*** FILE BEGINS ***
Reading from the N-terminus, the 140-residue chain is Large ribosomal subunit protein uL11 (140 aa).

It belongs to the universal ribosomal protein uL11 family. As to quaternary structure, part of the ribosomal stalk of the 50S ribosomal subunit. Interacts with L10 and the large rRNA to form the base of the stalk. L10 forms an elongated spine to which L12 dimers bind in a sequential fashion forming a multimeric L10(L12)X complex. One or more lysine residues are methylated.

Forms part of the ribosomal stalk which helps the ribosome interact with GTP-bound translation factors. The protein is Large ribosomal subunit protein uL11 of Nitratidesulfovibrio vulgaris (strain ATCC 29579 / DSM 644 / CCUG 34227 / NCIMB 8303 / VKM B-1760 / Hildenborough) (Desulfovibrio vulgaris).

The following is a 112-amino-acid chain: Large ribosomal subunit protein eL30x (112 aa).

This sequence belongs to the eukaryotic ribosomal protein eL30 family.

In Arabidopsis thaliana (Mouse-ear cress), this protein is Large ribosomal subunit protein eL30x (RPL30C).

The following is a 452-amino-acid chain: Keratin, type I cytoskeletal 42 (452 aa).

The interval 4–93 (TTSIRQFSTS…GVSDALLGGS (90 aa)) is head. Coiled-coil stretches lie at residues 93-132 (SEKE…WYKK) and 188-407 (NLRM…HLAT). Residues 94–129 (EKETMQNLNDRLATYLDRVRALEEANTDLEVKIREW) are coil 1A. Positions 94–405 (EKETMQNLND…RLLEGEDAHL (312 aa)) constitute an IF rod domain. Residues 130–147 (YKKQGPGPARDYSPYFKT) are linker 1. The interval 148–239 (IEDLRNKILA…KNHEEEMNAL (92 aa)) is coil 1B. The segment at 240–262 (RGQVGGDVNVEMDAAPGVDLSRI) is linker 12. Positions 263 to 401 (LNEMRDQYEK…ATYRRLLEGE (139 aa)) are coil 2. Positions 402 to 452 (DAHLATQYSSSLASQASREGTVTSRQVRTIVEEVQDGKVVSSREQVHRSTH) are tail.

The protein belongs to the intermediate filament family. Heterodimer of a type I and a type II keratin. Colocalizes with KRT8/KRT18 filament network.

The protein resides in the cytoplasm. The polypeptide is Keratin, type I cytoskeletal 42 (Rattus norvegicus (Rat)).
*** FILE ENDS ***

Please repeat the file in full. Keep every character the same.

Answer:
Reading from the N-terminus, the 140-residue chain is Large ribosomal subunit protein uL11 (140 aa).

It belongs to the universal ribosomal protein uL11 family. As to quaternary structure, part of the ribosomal stalk of the 50S ribosomal subunit. Interacts with L10 and the large rRNA to form the base of the stalk. L10 forms an elongated spine to which L12 dimers bind in a sequential fashion forming a multimeric L10(L12)X complex. One or more lysine residues are methylated.

Forms part of the ribosomal stalk which helps the ribosome interact with GTP-bound translation factors. The protein is Large ribosomal subunit protein uL11 of Nitratidesulfovibrio vulgaris (strain ATCC 29579 / DSM 644 / CCUG 34227 / NCIMB 8303 / VKM B-1760 / Hildenborough) (Desulfovibrio vulgaris).

The following is a 112-amino-acid chain: Large ribosomal subunit protein eL30x (112 aa).

This sequence belongs to the eukaryotic ribosomal protein eL30 family.

In Arabidopsis thaliana (Mouse-ear cress), this protein is Large ribosomal subunit protein eL30x (RPL30C).

The following is a 452-amino-acid chain: Keratin, type I cytoskeletal 42 (452 aa).

The interval 4–93 (TTSIRQFSTS…GVSDALLGGS (90 aa)) is head. Coiled-coil stretches lie at residues 93-132 (SEKE…WYKK) and 188-407 (NLRM…HLAT). Residues 94–129 (EKETMQNLNDRLATYLDRVRALEEANTDLEVKIREW) are coil 1A. Positions 94–405 (EKETMQNLND…RLLEGEDAHL (312 aa)) constitute an IF rod domain. Residues 130–147 (YKKQGPGPARDYSPYFKT) are linker 1. The interval 148–239 (IEDLRNKILA…KNHEEEMNAL (92 aa)) is coil 1B. The segment at 240–262 (RGQVGGDVNVEMDAAPGVDLSRI) is linker 12. Positions 263 to 401 (LNEMRDQYEK…ATYRRLLEGE (139 aa)) are coil 2. Positions 402 to 452 (DAHLATQYSSSLASQASREGTVTSRQVRTIVEEVQDGKVVSSREQVHRSTH) are tail.

The protein belongs to the intermediate filament family. Heterodimer of a type I and a type II keratin. Colocalizes with KRT8/KRT18 filament network.

The protein resides in the cytoplasm. The polypeptide is Keratin, type I cytoskeletal 42 (Rattus norvegicus (Rat)).